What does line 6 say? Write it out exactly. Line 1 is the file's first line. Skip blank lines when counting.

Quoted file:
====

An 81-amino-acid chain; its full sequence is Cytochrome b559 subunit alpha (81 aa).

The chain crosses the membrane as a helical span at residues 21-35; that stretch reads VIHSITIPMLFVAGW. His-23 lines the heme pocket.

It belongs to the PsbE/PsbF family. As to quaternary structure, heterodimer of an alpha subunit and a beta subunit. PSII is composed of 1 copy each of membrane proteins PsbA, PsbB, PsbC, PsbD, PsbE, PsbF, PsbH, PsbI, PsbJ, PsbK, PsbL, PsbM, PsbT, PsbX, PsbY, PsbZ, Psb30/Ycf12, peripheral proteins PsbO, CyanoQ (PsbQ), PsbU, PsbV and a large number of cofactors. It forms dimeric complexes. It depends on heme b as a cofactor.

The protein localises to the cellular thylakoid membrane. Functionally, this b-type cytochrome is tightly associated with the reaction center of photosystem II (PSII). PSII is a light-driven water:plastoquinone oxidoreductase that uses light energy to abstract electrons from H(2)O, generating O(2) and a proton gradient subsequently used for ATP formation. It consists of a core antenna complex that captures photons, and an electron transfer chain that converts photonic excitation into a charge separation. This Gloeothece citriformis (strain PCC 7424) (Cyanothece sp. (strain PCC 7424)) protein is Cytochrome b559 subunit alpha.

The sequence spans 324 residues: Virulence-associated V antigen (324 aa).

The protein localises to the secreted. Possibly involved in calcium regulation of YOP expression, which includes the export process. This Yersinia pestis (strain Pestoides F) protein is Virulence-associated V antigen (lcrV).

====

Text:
The protein localises to the secreted. Possibly involved in calcium regulation of YOP expression, which includes the export process. This Yersinia pestis (strain Pestoides F) protein is Virulence-associated V antigen (lcrV).